In accordance with the present invention, an improved electrochemical cell for regenerating spent cleaning solutions is provided. The electrochemical cell of the present invention has particular utility in regenerating temperature sensitive solutions such as oxidizing cleaning solutions. As used herein, the term "cleaning solution" is synonymous with the terms "pickling solution" and "etchant".
Referring now to FIG. 1, a system for cleaning metal or metal alloy strip such as copper or copper alloy strip is illustrated. The metal or metal alloy strip not shown to be cleaned is passed through a cleaning tank 10 containing a cleaning solution. The type of cleaning solution depends upon the material forming the strip to be cleaned and the nature of the contaminants to be removed. Depending upon the cleaning solution used, the strip may be cleaned either by chemical action alone or by chemical action in combination with mechanical action. Any suitable cleaning technique known in the art may be used to clean the metal strip.
Incorporated into the system of FIG. 1 is an electrochemical cell 14 for regenerating the cleaning solution after its cleaning power has been depleted and its cleaning rate is no longer commercially acceptable. The spent solution may be withdrawn from the cleaning tank 10 and transferred via flow line 16 and valve 18 to a chamber 12 of the electrochemical cell 14. As shown in FIG. 2, the chamber 12 has an electrode 48 to be described in more detail hereinafter and the spent solution is used as the electrolyte in chamber 12.
The electrochemical cell 14 also has at least one chamber 20 containing a counterelectrode 50. In a preferred cell construction, the electrode chamber 12 is located in the central portion of the cell and is flanked on two sides by counterelectrode chambers 20. A physical separator 22 separates the electrode chamber 12 from each counterelectrode chamber 20.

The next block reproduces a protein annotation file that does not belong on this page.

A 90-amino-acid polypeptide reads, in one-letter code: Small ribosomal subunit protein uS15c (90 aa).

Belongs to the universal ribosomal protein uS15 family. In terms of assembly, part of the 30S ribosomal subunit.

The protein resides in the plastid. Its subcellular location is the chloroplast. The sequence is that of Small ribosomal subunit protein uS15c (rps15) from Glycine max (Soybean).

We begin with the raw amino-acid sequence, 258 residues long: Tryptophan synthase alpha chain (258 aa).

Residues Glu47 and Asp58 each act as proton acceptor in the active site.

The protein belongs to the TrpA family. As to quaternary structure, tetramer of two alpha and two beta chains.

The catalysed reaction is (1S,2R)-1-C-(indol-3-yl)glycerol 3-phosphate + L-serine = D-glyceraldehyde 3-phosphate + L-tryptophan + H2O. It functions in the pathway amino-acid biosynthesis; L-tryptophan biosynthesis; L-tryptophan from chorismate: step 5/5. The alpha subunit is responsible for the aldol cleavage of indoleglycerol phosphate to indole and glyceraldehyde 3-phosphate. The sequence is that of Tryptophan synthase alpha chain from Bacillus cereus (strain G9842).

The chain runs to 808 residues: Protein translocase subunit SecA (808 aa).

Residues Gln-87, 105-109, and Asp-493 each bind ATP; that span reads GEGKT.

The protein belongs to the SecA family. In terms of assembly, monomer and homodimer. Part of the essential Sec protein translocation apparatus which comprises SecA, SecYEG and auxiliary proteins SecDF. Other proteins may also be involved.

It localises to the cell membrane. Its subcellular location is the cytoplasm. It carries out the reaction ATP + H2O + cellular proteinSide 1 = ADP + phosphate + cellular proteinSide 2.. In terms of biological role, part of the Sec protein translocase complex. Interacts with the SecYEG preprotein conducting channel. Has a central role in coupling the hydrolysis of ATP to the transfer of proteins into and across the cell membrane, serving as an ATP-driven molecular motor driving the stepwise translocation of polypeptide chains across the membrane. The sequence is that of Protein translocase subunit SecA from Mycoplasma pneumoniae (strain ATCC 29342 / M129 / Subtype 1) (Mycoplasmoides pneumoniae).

A suitable counterelectrolyte is supplied to and circulated through each counterelectrode chamber 20 by a counterelectrolyte circulation loop 24. Each counterelectrolyte circulation loop 24 has a pump 26 to circulate the counterelectrolyte. Circulating the counterelectrolyte is desirable to help the efficiency of the system, particularly the system's cooling efficiency. If needed, each loop 24 may also have additional means not shown for cooling or heating the counterelectrolyte prior to its entry into each counterelectrode chamber 20. For reasons to be discussed hereinafter, it is preferred to flow the counterelectrolyte through the chamber 20 in the same direction that the electrolyte flows through the chamber 12.
To maintain the temperature of the electrolyte within certain desired limits, a heat exchange medium or fluid is circulated through the electrode chamber 12. The heat exchange medium may comprise any suitable heat exchange fluid known in the art and is circulated through the chamber 12 by heat exchange loop 28. Heat exchange loop 28 comprises a pump 30 for circulating the heat exchange medium, a unit 32 for either cooling or heating the heat exchange medium, and at least one hollow fluid conduit 34 extending through the chamber 12. The heat exchange medium preferably flows through the heat exchange loop 28 so that the fluid in each conduit 34 travels in a direction counter to the flow direction of the electrolyte in the chamber 12.
If adjustments in raw material concentration, solution temperature or other parameters are needed prior to solution regeneration, the spent solution may be first transferred from the cleaning tank 10 to a reconditioning unit 38. To do this, the spent solution is withdrawn from the tank 10 via line 17 and valve 36 in lieu of line 16 and valve 18. The reconditioning unit 38 may comprise any suitable solution reconditioning means known in the art. Of course, the type of reconditioning unit utilized depends upon the type of adjustment that needs to be made to the spent solution. For example, reconditioning unit 38 may comprise means for heating or cooling the spent solution or means for adding one or more raw materials and mixing them into the spent solution. After the spent solution has been reconditioned, it may be transferred to the chamber 12 via flow line 16.
After the spent solution has been regenerated in the cell 14, it is returned to the cleaning tank 10 through the flow line 40. A valve 42 is provided in flow line 40 to permit recirculation of the solution to the electrode chamber 12 via flow line 44 if desired or if needed. To facilitate circulation of the cleaning solution, a pump 46 may be incorporated into the flow line 40. If desired, a storage tank not shown for holding the regenerated cleaning solution until it is needed may be incorporated into the flow line 40.
Pumps 26, 30 and 46 may be any suitable pump known in the art. Similarly, valves 18, 36 and 42 may be any conventional valve known in the art.